If you are patiently waiting for your coronavirus stimulus check, you really need to pay attention to the most common scams that are going away now as you could lose your much needed stimulus within seconds.
An announcement from the Federal Trade Commission (FTC) has revealed that Americans have lost over $211 million to COVID-19 scams and stimulus payment fraud. Additionally, the FTC has said that since the beginning of January it has received 275,600 complaints regarding scams. The Internal Revenue Service (IRS) is expected to complete the $600 stimulus injections to struggling Americans by January 15th.
So, what kind of scams are going around now that could lose you your stimulus check? Well, many scammers are committing fraud and are impersonating government bodies such as the IRS. Through this impersonation people are handing over their critical information that leads to them being scammed out of their stimulus money. In the entirety of this article is a list that consists of the top five most common stimulus check scams.
5 Most Common Stimulus Scams:
- Unsolicited calls or emails
- Messages that ask to "verify" or provide information
- High-pressure tactics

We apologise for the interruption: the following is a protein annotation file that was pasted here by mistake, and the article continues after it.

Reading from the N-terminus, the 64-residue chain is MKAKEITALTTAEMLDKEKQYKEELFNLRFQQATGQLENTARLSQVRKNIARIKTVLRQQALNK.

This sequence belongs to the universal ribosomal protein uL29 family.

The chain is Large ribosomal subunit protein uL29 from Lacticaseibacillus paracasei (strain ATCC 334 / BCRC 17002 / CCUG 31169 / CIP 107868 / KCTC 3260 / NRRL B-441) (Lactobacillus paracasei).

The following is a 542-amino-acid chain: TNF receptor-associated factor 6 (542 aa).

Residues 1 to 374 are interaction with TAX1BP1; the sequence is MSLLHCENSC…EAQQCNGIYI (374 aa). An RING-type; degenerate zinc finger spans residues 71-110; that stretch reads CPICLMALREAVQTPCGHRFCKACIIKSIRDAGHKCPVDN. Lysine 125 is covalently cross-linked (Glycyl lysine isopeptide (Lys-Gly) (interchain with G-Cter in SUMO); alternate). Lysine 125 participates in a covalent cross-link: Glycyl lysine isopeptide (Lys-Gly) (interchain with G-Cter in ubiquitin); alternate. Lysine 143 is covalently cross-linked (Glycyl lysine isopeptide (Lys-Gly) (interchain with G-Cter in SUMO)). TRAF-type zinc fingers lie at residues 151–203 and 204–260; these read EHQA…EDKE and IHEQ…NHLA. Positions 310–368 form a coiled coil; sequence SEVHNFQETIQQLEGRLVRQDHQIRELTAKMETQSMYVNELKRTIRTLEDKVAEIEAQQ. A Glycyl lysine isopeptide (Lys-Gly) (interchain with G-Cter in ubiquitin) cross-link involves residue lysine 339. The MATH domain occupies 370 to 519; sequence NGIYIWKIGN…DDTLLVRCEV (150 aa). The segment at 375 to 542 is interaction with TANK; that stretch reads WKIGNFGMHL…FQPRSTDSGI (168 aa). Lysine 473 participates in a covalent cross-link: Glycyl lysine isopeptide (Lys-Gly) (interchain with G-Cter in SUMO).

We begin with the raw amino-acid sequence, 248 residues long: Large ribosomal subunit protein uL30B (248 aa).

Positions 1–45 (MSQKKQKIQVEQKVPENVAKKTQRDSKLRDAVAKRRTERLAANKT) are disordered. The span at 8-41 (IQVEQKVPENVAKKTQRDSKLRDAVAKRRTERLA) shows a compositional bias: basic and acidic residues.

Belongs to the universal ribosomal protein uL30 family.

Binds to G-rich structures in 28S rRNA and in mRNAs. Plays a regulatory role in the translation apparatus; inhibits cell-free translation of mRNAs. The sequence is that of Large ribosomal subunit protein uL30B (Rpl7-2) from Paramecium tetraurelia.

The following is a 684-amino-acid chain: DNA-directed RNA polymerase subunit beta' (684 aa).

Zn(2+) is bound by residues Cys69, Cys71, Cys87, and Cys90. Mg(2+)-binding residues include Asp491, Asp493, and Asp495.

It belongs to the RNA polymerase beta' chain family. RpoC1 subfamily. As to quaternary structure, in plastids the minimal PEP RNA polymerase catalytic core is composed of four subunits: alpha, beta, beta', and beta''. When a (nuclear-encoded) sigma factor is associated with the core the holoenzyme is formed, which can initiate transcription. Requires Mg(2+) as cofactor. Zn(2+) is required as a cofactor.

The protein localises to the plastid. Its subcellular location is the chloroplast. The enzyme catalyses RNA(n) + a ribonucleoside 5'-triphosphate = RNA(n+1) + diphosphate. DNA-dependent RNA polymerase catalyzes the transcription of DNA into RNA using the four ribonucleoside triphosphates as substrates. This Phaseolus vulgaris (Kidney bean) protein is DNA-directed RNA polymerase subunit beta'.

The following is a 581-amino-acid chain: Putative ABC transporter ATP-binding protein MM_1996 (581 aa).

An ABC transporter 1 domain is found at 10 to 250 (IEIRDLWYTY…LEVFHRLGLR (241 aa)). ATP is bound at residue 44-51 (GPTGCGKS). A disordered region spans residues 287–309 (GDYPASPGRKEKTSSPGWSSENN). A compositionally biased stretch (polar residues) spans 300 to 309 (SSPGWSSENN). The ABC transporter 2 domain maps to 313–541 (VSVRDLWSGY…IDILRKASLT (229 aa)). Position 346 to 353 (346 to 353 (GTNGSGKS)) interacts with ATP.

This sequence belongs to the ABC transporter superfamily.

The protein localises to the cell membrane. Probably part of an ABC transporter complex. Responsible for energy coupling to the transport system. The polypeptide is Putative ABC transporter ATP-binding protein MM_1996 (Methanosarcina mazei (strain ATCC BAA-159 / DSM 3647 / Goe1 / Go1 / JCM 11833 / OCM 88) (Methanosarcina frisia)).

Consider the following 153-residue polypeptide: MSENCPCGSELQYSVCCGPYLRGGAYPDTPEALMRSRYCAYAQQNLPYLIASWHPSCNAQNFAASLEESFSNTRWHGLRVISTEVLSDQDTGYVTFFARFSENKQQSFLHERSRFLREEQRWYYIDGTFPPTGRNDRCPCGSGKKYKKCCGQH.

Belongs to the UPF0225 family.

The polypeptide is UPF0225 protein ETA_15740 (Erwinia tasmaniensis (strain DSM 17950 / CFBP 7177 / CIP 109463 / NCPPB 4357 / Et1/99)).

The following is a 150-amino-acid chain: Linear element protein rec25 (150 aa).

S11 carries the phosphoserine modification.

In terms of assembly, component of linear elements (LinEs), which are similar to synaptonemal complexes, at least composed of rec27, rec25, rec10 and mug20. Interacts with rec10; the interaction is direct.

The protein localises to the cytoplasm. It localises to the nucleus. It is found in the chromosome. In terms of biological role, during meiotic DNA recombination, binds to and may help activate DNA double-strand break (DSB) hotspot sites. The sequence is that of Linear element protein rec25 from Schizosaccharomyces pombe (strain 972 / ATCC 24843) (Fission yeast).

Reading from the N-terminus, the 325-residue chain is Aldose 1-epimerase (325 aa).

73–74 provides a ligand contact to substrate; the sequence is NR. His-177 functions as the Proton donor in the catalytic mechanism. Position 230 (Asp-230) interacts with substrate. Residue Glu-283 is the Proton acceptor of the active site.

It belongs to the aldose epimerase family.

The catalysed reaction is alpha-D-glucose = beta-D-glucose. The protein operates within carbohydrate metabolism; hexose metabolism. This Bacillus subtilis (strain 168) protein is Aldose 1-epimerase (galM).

- There's a fee involved
- Lookalike checks
What do you do?:
Unsolicited calls or emails - Ted Rossman, a credit industry analyst with CreditCards.com said, "I'd be very wary of any inbound emails or phone calls that are supposedly from the IRS, Treasury Department, a state unemployment benefits agency, etc." Rossman says that if you get a call from someone who says they are a government agency, hang up, and call them back using the agency's number on its website. Don't reply to the email until you have confirmed its from the official government number you have called.
Messages that ask to "verify" or provide information - The Identity Theft Resource Center wrote in a recent blog, "The IRS will not call, text or email anyone to verify their information." If you receive any of these text messages, don't reply to them or click any links, and instead, call the IRS.
High-pressure tactics - There are scammers out there that use high pressure tactics such as asking the recipient to provide sensitive information right away as the agency is in a "rush".
There's a fee involved - Quentin Rhoads-Herrera, director of professional services at cybersecurity firm CRITICALSTART said, "If anyone offers a cash advance on your stimulus check, be very aware of the underlying terms and conditions of that offer." The FTC also says there is no such thing as getting your money early.
Lookalike checks - Paige Schaffer, CEO of global identity and cyber protection services at Generali Global Assistance said, "We've seen a lot of scams involving bogus checks that look like government checks in the past year".
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